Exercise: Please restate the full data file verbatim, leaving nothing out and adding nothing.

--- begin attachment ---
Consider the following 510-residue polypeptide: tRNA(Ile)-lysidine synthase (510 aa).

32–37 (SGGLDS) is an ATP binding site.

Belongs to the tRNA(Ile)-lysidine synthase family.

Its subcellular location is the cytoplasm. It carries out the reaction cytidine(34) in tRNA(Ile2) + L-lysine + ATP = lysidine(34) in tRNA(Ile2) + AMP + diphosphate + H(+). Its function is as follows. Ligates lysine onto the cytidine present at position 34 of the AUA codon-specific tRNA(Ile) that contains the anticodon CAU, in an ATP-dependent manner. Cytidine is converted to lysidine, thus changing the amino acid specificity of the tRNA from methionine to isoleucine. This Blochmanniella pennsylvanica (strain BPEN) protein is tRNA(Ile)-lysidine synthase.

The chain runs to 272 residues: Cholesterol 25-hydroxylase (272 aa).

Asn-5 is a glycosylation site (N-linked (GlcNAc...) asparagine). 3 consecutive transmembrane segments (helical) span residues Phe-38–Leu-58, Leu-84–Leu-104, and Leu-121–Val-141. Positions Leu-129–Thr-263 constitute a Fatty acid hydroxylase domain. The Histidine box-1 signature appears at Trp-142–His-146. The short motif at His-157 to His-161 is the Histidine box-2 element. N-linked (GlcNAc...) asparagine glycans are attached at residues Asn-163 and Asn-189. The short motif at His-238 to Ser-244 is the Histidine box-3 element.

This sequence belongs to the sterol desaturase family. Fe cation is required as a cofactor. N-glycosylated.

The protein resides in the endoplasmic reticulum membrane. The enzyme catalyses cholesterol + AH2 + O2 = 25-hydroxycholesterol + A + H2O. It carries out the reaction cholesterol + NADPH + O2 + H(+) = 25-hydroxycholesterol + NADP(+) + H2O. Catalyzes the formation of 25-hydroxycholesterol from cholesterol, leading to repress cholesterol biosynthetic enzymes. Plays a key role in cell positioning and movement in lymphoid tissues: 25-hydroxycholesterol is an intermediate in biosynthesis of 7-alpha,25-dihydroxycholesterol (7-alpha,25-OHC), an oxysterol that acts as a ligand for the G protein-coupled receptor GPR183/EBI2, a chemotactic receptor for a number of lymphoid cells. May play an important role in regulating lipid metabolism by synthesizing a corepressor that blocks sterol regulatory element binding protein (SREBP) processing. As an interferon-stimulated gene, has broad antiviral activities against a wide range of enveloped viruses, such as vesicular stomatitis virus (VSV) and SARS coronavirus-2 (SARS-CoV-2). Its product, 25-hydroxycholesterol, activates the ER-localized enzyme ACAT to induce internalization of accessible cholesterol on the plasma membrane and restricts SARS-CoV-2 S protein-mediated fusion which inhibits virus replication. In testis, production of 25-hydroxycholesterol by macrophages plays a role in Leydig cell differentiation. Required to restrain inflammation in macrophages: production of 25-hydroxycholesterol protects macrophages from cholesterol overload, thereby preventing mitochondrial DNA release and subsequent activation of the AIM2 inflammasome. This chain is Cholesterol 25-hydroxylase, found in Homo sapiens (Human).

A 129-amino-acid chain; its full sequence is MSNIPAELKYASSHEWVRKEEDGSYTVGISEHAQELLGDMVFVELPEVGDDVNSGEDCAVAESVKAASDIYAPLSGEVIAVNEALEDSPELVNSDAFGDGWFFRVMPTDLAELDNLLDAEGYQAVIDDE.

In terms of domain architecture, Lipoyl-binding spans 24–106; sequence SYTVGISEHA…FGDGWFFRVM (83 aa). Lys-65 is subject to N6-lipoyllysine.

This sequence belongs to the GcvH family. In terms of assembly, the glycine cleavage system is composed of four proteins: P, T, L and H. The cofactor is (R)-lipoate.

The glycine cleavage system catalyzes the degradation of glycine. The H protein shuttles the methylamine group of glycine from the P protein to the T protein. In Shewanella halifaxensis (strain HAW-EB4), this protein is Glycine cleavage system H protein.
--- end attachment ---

Consider the following 510-residue polypeptide: tRNA(Ile)-lysidine synthase (510 aa).

32–37 (SGGLDS) is an ATP binding site.

Belongs to the tRNA(Ile)-lysidine synthase family.

Its subcellular location is the cytoplasm. It carries out the reaction cytidine(34) in tRNA(Ile2) + L-lysine + ATP = lysidine(34) in tRNA(Ile2) + AMP + diphosphate + H(+). Its function is as follows. Ligates lysine onto the cytidine present at position 34 of the AUA codon-specific tRNA(Ile) that contains the anticodon CAU, in an ATP-dependent manner. Cytidine is converted to lysidine, thus changing the amino acid specificity of the tRNA from methionine to isoleucine. This Blochmanniella pennsylvanica (strain BPEN) protein is tRNA(Ile)-lysidine synthase.

The chain runs to 272 residues: Cholesterol 25-hydroxylase (272 aa).

Asn-5 is a glycosylation site (N-linked (GlcNAc...) asparagine). 3 consecutive transmembrane segments (helical) span residues Phe-38–Leu-58, Leu-84–Leu-104, and Leu-121–Val-141. Positions Leu-129–Thr-263 constitute a Fatty acid hydroxylase domain. The Histidine box-1 signature appears at Trp-142–His-146. The short motif at His-157 to His-161 is the Histidine box-2 element. N-linked (GlcNAc...) asparagine glycans are attached at residues Asn-163 and Asn-189. The short motif at His-238 to Ser-244 is the Histidine box-3 element.

This sequence belongs to the sterol desaturase family. Fe cation is required as a cofactor. N-glycosylated.

The protein resides in the endoplasmic reticulum membrane. The enzyme catalyses cholesterol + AH2 + O2 = 25-hydroxycholesterol + A + H2O. It carries out the reaction cholesterol + NADPH + O2 + H(+) = 25-hydroxycholesterol + NADP(+) + H2O. Catalyzes the formation of 25-hydroxycholesterol from cholesterol, leading to repress cholesterol biosynthetic enzymes. Plays a key role in cell positioning and movement in lymphoid tissues: 25-hydroxycholesterol is an intermediate in biosynthesis of 7-alpha,25-dihydroxycholesterol (7-alpha,25-OHC), an oxysterol that acts as a ligand for the G protein-coupled receptor GPR183/EBI2, a chemotactic receptor for a number of lymphoid cells. May play an important role in regulating lipid metabolism by synthesizing a corepressor that blocks sterol regulatory element binding protein (SREBP) processing. As an interferon-stimulated gene, has broad antiviral activities against a wide range of enveloped viruses, such as vesicular stomatitis virus (VSV) and SARS coronavirus-2 (SARS-CoV-2). Its product, 25-hydroxycholesterol, activates the ER-localized enzyme ACAT to induce internalization of accessible cholesterol on the plasma membrane and restricts SARS-CoV-2 S protein-mediated fusion which inhibits virus replication. In testis, production of 25-hydroxycholesterol by macrophages plays a role in Leydig cell differentiation. Required to restrain inflammation in macrophages: production of 25-hydroxycholesterol protects macrophages from cholesterol overload, thereby preventing mitochondrial DNA release and subsequent activation of the AIM2 inflammasome. This chain is Cholesterol 25-hydroxylase, found in Homo sapiens (Human).

A 129-amino-acid chain; its full sequence is MSNIPAELKYASSHEWVRKEEDGSYTVGISEHAQELLGDMVFVELPEVGDDVNSGEDCAVAESVKAASDIYAPLSGEVIAVNEALEDSPELVNSDAFGDGWFFRVMPTDLAELDNLLDAEGYQAVIDDE.

In terms of domain architecture, Lipoyl-binding spans 24–106; sequence SYTVGISEHA…FGDGWFFRVM (83 aa). Lys-65 is subject to N6-lipoyllysine.

This sequence belongs to the GcvH family. In terms of assembly, the glycine cleavage system is composed of four proteins: P, T, L and H. The cofactor is (R)-lipoate.

The glycine cleavage system catalyzes the degradation of glycine. The H protein shuttles the methylamine group of glycine from the P protein to the T protein. In Shewanella halifaxensis (strain HAW-EB4), this protein is Glycine cleavage system H protein.